Never have I been asked to either speak or write on the subject of duty but, in the presence of Cynthia Sciberras, I can only agree.
Duty is a notion that has floated up and down with the tidal movements of history. It is a view that carries a very different meaning from one generation to the next. George Bernard Shaw wrote in Caesar and Cleopatra “When a stupid man is doing something he is ashamed of, he always declares that it is his duty.” On the other hand, the last words of Lord Nelson were “Thank God, I have done my duty.”
I’m inclined to think that the idea of duty is connected to the ideal of human rights, although ancient cultures that had no concept of human rights nevertheless believed in an obligation to their gods and city-state. Socrates was urged by his friends not to drink the hemlock that would kill him, but he insisted that he had lived under the protection and privileges of the city of Athens and so he had an obligation to abide by its system of justice.
Perhaps the closest Plato got to duty was in his idea of justice. For Plato the virtues were about correct behaviour and justice was about correct behaviour in relation to others. In his Republic the concept of justice is developed to a realization that we are created as social beings and that the well-being of all depends on the well-being of each one. Aristotle had a more individualistic notion of the ‘eudaimonia’ or individual flourishing that was the basis of duty. Plato was the more idealistic of the two and argued that if one knew the good, one would naturally do the good. The more pragmatic Aristotle recognized that people could often know what was the good but do otherwise and so he developed a notion of practical wisdom.
Through the writings of Cicero we learn that the idea of duty suited the Roman outlook and circumstance. In the dramatic days of Rome’s fall, when Christianity began to dominate the Western world, St Augustine combined the languages of Cicero and Plato. For Augustine the primary duty of every human being was toward God and all other obligations flowed from this. Augustine thinking dominated the West for a thousand years. After the Crusades, when the West was reinvigorated by the discovery of the scholarship of the Muslim world, St Thomas articulated a shift from Augustine with the concept of Natural Law. In discovering the Natural Law we participate in God’s Own reason.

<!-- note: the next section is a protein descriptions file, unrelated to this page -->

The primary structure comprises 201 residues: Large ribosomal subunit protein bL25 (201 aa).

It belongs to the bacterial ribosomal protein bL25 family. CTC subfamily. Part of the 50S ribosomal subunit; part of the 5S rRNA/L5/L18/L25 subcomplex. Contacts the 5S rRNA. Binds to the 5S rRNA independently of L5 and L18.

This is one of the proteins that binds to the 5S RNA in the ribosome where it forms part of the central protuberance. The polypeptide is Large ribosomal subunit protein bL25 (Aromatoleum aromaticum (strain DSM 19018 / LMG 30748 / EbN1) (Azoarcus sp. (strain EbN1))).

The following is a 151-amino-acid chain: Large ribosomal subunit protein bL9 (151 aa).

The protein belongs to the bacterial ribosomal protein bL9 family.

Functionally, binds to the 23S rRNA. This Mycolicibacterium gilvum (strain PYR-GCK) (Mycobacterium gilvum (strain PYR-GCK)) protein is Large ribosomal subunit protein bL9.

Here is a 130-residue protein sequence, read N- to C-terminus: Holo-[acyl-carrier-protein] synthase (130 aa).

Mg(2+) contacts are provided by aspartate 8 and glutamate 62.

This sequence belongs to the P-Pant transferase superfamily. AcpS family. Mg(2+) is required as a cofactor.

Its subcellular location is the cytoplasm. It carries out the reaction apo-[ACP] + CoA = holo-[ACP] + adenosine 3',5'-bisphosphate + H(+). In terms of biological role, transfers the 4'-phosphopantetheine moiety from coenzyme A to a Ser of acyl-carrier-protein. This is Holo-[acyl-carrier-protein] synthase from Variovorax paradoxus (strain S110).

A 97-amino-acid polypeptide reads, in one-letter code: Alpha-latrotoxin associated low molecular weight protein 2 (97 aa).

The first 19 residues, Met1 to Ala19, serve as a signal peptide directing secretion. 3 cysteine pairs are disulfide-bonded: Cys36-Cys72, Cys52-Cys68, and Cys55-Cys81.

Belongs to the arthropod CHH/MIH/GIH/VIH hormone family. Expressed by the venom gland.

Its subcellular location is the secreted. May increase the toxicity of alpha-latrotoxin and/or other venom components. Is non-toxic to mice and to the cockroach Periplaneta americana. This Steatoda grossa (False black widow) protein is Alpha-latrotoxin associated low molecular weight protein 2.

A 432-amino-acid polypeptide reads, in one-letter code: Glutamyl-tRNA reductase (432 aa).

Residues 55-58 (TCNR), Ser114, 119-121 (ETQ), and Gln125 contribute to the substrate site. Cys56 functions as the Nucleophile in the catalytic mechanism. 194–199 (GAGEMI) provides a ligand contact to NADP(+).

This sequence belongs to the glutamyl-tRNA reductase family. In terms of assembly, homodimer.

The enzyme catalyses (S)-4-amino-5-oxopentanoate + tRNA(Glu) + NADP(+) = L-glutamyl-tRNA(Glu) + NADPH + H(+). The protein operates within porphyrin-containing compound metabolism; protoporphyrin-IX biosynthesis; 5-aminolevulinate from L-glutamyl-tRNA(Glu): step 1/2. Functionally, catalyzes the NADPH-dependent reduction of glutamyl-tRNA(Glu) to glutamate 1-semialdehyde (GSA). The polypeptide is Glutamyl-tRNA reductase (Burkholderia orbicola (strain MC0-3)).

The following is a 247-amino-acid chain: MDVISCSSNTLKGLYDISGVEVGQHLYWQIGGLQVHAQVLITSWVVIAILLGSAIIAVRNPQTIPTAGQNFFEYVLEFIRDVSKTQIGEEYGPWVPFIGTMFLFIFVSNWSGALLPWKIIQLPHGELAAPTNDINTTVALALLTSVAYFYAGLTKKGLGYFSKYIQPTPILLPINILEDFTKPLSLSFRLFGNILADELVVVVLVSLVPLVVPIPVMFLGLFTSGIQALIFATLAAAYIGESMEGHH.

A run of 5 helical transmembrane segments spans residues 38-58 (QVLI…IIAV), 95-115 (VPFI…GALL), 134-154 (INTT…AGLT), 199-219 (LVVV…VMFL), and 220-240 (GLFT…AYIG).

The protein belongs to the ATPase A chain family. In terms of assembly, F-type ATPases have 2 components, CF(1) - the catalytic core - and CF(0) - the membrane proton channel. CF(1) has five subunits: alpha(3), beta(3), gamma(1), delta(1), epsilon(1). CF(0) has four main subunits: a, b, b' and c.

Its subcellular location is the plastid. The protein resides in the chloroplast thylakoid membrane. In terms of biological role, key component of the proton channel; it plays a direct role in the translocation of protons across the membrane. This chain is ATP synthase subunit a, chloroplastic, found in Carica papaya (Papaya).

The seventeenth century changed everything. At the beginning of that century Shakespeare was able to write that if anyone were to kill a king (the crime of regicide) horses would by instinct eat each other and ghosts would rise from their graves. Yet in 1649 Charles I was beheaded in England and the horses didn’t eat each other. The philosophers Hobbes and Locke were both significant in this century, which began when duties clearly flowed from king and bishop, but their thinking widened the location of authority and therefore increased the basis of one’s duty.
Duty probably loomed largest and formed popular culture in the nineteenth century. Lord Nelson wrote “England expects that every man will do his duty.” He added a romantic notion to the intellectual concept, so that duty became something that gave meaning to life and was worth its sacrifice. Philosophically it was the work of Kant that held duty to be the supreme guide for human behavior. For Kant the categorical imperative to act for the universal good trumped questions of self-interest and even consequences.
The work of Friedrich Nietzsche became part of the discussion of duty with the effect of a time bomb not due to explode until after the First World War. He directly criticized Christianity, Plato and Kant, calling for individuals to show heroic strength and take responsibility for their own lives with courage. However it wasn’t Nietzsche who changed the world, but WWI. It was after 1918 that duty died. In the Roaring Twenties men and women started bathing on the same beaches, necklines went down and hem lines rose; nitrous oxide parties flourished in Australian cities as people threw away the old duties required of them by the government and Church that had advocated war.
Something of white Australia’s insecurity since settlement responded enthusiastically in 1914 to the call to ‘do your duty’. Men enlisted, afraid the war would be over so quickly that they might miss the action. All Australian soldiers were volunteers and the country has never been more divided than over the various referendums aimed at introducing conscription. Those who chose not to volunteer were often handed a white feather as a sign of their cowardice and failure to do their duty. For five gruelling years Australia endured a horror whose dimensions were not and could not be talked about. Two out of every three soldiers died or was seriously wounded and it was perhaps they who were lucky rather than those who returned. The survivors were mostly dumb in the presence of their families, medicating themselves with alcohol for what we now call post-traumatic shock. The soldiers returned saying “No more wars.” They returned with an abhorrence of war and were forever after unimpressed by its glorification and any call of duty to war. For a time it was the end of duty, just as it was the end of glory.
The Second World War redeemed the idea of war in some ways. Those soldiers returned saying, “No more Hitlers” rather than “No more wars.” Yet duty would never again call upon people as it did in 1914. The war in Vietnam created a sensation of rebellion in the vast numbers of young people who did not respond to their country’s call to duty.